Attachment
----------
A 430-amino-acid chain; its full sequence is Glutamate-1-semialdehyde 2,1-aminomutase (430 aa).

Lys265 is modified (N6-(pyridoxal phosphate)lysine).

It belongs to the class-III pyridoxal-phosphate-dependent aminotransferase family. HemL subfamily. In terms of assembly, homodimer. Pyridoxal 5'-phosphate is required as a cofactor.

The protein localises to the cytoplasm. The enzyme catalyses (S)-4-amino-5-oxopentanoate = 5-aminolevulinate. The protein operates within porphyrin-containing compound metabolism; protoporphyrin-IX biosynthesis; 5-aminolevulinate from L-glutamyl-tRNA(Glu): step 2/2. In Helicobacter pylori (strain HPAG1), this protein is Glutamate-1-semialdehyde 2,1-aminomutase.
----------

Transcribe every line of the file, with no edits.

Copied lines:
A 430-amino-acid chain; its full sequence is Glutamate-1-semialdehyde 2,1-aminomutase (430 aa).

Lys265 is modified (N6-(pyridoxal phosphate)lysine).

It belongs to the class-III pyridoxal-phosphate-dependent aminotransferase family. HemL subfamily. In terms of assembly, homodimer. Pyridoxal 5'-phosphate is required as a cofactor.

The protein localises to the cytoplasm. The enzyme catalyses (S)-4-amino-5-oxopentanoate = 5-aminolevulinate. The protein operates within porphyrin-containing compound metabolism; protoporphyrin-IX biosynthesis; 5-aminolevulinate from L-glutamyl-tRNA(Glu): step 2/2. In Helicobacter pylori (strain HPAG1), this protein is Glutamate-1-semialdehyde 2,1-aminomutase.